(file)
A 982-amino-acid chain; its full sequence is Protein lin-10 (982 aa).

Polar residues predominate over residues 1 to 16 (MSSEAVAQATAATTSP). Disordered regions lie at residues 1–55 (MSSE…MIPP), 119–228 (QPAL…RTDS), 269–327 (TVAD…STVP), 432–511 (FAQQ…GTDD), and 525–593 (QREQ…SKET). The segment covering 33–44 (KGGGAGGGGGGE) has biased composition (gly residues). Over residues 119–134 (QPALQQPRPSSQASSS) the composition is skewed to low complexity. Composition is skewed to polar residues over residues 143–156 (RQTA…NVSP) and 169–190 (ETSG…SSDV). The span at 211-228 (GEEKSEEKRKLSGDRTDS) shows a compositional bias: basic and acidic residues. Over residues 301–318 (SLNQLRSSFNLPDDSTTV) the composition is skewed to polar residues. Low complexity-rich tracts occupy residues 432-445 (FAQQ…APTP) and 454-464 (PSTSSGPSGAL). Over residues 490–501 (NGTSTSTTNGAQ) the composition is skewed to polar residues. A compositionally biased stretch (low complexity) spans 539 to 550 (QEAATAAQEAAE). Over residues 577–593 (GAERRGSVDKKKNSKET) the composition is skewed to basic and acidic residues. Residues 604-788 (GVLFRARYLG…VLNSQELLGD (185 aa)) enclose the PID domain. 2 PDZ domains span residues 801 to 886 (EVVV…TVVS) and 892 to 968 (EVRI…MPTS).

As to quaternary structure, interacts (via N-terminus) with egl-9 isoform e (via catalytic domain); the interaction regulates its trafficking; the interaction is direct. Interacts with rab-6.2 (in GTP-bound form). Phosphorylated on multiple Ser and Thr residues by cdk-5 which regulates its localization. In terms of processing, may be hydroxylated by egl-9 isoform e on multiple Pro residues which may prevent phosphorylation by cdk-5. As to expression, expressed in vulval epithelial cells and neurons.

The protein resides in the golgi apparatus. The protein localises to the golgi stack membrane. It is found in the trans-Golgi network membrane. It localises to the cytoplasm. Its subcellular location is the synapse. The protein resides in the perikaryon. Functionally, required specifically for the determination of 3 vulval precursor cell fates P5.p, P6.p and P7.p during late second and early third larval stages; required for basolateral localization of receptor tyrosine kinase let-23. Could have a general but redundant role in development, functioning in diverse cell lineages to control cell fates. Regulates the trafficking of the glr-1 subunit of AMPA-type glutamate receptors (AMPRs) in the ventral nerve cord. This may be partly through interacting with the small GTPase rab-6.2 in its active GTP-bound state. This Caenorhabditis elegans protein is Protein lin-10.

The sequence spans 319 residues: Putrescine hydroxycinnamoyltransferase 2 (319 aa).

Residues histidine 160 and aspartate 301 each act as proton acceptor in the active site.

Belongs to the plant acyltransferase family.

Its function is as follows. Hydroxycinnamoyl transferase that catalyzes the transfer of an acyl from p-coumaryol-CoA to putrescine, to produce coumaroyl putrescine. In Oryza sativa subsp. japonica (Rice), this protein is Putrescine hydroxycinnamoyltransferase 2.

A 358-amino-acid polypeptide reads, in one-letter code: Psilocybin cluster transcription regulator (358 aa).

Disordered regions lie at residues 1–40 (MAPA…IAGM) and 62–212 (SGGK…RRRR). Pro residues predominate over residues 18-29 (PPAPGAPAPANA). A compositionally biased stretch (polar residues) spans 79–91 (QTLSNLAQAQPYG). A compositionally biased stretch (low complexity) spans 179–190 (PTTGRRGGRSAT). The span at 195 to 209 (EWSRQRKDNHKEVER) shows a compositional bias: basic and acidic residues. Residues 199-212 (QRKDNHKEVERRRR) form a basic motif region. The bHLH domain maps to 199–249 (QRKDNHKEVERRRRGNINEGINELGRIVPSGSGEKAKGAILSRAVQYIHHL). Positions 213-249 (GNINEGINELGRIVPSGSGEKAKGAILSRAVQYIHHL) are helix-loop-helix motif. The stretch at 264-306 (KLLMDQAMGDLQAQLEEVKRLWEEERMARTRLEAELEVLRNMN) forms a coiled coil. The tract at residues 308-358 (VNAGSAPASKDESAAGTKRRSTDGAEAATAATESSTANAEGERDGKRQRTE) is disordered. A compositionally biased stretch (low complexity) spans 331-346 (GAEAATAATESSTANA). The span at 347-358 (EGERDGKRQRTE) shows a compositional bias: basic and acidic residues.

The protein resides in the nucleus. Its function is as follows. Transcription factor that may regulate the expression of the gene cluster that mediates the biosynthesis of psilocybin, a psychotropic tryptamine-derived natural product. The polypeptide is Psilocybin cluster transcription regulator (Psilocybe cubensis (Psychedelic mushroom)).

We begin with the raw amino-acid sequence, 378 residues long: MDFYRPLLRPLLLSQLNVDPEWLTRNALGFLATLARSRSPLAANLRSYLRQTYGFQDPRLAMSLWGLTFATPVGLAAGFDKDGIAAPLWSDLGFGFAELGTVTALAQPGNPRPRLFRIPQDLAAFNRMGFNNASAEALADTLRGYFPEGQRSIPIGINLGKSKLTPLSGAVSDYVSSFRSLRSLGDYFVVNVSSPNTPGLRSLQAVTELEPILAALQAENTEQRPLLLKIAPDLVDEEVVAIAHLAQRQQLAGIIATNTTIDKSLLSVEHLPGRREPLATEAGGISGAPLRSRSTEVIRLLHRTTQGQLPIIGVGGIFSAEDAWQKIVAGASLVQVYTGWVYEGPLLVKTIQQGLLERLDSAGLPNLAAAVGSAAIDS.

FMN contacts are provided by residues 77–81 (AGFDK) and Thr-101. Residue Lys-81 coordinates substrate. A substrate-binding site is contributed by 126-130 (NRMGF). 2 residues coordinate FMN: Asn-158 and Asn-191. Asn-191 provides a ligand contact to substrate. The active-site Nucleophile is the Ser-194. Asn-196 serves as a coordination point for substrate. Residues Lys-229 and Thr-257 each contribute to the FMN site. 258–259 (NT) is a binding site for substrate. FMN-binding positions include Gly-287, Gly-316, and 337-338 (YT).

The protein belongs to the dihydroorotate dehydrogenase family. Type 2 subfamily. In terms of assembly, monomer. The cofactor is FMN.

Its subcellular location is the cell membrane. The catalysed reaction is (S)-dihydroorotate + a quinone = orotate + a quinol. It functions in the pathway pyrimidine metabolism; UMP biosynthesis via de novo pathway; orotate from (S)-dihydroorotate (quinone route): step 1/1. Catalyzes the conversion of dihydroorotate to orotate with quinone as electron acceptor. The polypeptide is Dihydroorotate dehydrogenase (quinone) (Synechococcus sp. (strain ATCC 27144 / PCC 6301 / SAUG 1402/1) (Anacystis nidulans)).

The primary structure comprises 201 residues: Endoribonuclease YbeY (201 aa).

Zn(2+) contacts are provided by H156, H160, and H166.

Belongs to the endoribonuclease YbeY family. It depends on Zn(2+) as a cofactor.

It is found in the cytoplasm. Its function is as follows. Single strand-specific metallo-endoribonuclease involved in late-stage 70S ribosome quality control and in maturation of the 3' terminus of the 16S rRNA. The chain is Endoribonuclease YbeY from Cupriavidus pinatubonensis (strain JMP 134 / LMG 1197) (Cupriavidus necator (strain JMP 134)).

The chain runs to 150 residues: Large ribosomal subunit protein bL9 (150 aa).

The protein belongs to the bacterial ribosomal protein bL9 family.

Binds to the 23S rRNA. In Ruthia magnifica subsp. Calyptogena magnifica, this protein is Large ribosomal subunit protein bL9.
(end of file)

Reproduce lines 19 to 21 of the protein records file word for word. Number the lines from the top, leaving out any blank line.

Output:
It is found in the cytoplasm. Its function is as follows. Single strand-specific metallo-endoribonuclease involved in late-stage 70S ribosome quality control and in maturation of the 3' terminus of the 16S rRNA. The chain is Endoribonuclease YbeY from Cupriavidus pinatubonensis (strain JMP 134 / LMG 1197) (Cupriavidus necator (strain JMP 134)).

The chain runs to 150 residues: Large ribosomal subunit protein bL9 (150 aa).

The protein belongs to the bacterial ribosomal protein bL9 family.